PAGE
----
I recently posted some thoughts about the church’s digital presence online; I gave an invitation and randomly picked one church website where honest and constructive feedback on a church website was asked for: “What do you like, and where and how can we improve it?”
The website is that of The Church of St Michael & St George (St Louis, Missouri, USA).
The site loads relatively quickly (4-8 seconds, depending where in the world you are). There are plenty of online sites that test speed and give suggestions for improvements. The site is clear on different platforms (laptop to mobile). It is well laid out, without clutter, yet everything is easy to find.
The site is attractive to look at. There are three photos that rotate through on the front page (an icon; some children; an outside event).
The linked facebook page is up to date. And when I messaged the church’s facebook page, I received a reply within half an hour – which is very encouraging.
There is a clear map of the church’s location, and this map is relatively easy to find on the site. There are even instructions how to get there. There are good introductions, with photos, to clergy and parish leadership. There is lots of information, if you look for it, about what you might expect if you are a newcomer or visitor. Service times are clear.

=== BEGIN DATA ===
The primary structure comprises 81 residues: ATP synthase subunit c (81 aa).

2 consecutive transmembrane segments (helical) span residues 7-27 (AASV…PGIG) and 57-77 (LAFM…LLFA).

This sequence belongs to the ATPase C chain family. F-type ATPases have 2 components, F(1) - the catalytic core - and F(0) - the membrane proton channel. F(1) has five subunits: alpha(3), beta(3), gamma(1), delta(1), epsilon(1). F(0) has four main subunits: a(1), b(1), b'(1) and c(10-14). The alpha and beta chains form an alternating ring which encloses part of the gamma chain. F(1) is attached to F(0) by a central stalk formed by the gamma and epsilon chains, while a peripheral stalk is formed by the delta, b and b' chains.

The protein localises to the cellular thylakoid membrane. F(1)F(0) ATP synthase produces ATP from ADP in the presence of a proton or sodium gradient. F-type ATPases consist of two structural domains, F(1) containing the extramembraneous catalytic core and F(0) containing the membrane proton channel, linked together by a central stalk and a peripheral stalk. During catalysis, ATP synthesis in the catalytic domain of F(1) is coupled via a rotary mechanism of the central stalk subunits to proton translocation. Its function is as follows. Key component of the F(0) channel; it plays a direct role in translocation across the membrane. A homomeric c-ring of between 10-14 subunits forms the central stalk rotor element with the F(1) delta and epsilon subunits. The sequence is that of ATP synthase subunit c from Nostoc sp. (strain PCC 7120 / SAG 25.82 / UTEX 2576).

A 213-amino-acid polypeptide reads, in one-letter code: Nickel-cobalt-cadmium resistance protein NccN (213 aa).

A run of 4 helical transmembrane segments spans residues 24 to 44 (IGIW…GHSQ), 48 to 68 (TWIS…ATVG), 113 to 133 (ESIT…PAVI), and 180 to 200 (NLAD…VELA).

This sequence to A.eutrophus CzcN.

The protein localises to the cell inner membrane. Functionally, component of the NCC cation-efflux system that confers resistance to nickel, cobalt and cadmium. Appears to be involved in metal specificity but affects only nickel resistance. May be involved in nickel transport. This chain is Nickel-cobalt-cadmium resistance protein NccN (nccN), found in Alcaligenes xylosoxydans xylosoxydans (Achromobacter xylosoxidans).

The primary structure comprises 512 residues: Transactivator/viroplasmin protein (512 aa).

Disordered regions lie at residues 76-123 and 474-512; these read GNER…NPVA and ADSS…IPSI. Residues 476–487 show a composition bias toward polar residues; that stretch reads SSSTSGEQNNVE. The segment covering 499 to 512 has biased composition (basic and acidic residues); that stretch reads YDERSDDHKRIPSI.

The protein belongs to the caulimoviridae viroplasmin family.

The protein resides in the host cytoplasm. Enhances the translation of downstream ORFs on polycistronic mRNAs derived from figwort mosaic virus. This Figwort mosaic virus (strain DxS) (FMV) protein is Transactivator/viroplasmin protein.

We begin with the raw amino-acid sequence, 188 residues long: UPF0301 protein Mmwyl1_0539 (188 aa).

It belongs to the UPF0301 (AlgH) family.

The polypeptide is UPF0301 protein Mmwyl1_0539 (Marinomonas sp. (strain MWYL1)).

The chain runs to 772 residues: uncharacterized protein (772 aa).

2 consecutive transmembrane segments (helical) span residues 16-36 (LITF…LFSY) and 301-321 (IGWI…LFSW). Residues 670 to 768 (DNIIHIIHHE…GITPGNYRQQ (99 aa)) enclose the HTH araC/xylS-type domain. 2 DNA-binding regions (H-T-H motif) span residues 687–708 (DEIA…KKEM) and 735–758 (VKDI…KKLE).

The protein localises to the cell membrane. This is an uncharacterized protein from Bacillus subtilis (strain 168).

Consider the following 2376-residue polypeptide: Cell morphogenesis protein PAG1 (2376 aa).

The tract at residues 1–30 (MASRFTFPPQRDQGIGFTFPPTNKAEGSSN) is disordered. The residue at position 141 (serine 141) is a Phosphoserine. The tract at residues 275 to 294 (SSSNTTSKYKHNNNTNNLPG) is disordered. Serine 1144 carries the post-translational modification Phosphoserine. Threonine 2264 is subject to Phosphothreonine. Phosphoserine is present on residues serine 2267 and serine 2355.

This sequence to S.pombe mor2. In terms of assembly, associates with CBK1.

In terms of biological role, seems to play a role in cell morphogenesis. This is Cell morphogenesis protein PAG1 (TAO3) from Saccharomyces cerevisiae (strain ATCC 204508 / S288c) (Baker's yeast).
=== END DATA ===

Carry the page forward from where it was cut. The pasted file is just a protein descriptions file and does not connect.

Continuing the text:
There are plenty of ways to get in touch – including a contact form.
Sermons are online.
I wonder if some of the first information that a visitor to the site encounters is rather esoteric church-speak? [“Rite I… Eucharist… homily”]. As a non-church person, what would they make of such language as the first information that they encounter? Could the information about service times be in less churchy language with a click-through link to more information (or that information appearing as you hover)?
Might there be more photos so that people get a picture, an idea more quickly, of what they might come to? What about a short video introduction? Might the map be on the front page? Might the Rector’s welcome be expanded? Might the logo of The Episcopal Church be somewhere – or it be more immediately clear what denomination this is?
The linked Instagram has no content. The linked Twitter, like facebook, is good – but I have not received a reply to a public tweet asking for a response. There could be a YouTube channel.
The church could “claim the business” on its presence on online maps (a process which is free). This also might give a better spread of its online events.
The website of The Church of St Michael & St George is a wonderful example of a church site. Others could use it as a guide for developing their own church site. It is the sort of church that I, and I am sure many others, would be drawn to become part of.
May God bless your lives, ministry, and mission, and thank you for your example to us all – and for the invitation to reflect on your digital presence.
- Digital Church
- Church notice boards
- Using Facebook as your Website
- Which Millennium Does Your Church Live In?
- Rethinking Mission & Ministry in an Internet Age